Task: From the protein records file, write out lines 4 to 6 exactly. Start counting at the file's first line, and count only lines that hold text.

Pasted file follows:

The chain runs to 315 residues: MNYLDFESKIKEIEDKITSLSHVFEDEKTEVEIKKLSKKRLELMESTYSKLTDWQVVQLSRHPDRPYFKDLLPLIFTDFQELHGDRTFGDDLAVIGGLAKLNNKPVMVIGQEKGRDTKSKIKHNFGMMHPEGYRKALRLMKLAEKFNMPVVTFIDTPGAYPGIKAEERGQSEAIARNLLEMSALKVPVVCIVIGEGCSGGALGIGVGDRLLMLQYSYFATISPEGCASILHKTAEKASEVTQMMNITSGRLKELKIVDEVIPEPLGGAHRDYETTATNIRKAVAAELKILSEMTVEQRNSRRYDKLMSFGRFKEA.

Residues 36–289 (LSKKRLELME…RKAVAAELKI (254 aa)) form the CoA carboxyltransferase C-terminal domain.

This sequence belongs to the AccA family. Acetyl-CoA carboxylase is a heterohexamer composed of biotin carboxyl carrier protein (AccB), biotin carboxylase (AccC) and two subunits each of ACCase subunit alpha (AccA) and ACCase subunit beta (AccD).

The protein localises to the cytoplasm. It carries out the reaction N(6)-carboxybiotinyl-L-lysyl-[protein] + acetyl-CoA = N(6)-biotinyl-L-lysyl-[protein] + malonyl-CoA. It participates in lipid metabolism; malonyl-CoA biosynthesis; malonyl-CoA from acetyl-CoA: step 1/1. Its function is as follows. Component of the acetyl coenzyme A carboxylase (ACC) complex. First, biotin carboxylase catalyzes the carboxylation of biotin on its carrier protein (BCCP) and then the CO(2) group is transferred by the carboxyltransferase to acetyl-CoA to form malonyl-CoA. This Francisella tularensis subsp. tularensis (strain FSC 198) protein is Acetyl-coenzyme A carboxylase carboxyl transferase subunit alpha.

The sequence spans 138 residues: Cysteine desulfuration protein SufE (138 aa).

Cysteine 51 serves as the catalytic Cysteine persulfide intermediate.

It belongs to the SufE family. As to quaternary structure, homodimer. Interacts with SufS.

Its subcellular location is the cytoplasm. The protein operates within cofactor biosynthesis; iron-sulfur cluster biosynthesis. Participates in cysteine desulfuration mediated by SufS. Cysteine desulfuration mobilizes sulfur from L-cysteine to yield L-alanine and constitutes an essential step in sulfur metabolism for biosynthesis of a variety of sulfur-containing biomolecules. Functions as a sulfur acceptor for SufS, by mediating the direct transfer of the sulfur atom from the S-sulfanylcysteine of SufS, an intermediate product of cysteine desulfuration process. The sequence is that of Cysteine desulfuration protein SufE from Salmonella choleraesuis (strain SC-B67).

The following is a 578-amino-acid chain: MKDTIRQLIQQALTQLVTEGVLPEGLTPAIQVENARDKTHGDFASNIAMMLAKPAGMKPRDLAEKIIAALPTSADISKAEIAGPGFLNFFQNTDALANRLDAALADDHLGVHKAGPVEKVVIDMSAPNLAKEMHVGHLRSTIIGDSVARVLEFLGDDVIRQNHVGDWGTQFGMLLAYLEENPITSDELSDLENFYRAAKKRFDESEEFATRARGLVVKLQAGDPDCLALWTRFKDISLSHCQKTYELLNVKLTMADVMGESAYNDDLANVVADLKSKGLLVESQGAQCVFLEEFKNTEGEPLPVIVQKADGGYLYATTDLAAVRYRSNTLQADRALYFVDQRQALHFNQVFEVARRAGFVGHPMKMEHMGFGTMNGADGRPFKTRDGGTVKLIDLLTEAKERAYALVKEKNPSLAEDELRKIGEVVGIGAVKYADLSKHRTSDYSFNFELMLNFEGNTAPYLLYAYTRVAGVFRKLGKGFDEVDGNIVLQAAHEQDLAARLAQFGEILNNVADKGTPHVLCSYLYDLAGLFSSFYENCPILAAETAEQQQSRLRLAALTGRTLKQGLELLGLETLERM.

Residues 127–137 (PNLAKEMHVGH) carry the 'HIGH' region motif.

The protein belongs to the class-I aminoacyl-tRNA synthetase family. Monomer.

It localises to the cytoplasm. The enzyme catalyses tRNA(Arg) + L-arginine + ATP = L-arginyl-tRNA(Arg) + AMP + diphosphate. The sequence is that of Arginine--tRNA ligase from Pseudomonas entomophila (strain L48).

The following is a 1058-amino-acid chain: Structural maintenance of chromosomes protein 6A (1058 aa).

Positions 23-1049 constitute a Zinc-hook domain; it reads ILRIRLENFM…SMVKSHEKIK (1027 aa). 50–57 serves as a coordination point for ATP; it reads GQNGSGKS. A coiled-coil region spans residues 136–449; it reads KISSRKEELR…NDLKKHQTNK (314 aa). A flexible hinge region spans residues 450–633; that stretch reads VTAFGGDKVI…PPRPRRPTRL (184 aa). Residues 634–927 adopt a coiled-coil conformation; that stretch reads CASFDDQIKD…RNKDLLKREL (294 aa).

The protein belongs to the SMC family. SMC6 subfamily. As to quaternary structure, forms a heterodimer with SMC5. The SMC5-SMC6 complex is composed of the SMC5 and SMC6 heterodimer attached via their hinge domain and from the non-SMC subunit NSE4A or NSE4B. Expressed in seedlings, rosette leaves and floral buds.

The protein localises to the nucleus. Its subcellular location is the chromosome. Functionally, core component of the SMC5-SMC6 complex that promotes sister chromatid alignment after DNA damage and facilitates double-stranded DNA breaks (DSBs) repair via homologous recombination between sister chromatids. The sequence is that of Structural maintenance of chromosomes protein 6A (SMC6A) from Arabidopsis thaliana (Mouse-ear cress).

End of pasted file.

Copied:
The protein localises to the cytoplasm. It carries out the reaction N(6)-carboxybiotinyl-L-lysyl-[protein] + acetyl-CoA = N(6)-biotinyl-L-lysyl-[protein] + malonyl-CoA. It participates in lipid metabolism; malonyl-CoA biosynthesis; malonyl-CoA from acetyl-CoA: step 1/1. Its function is as follows. Component of the acetyl coenzyme A carboxylase (ACC) complex. First, biotin carboxylase catalyzes the carboxylation of biotin on its carrier protein (BCCP) and then the CO(2) group is transferred by the carboxyltransferase to acetyl-CoA to form malonyl-CoA. This Francisella tularensis subsp. tularensis (strain FSC 198) protein is Acetyl-coenzyme A carboxylase carboxyl transferase subunit alpha.

The sequence spans 138 residues: Cysteine desulfuration protein SufE (138 aa).

Cysteine 51 serves as the catalytic Cysteine persulfide intermediate.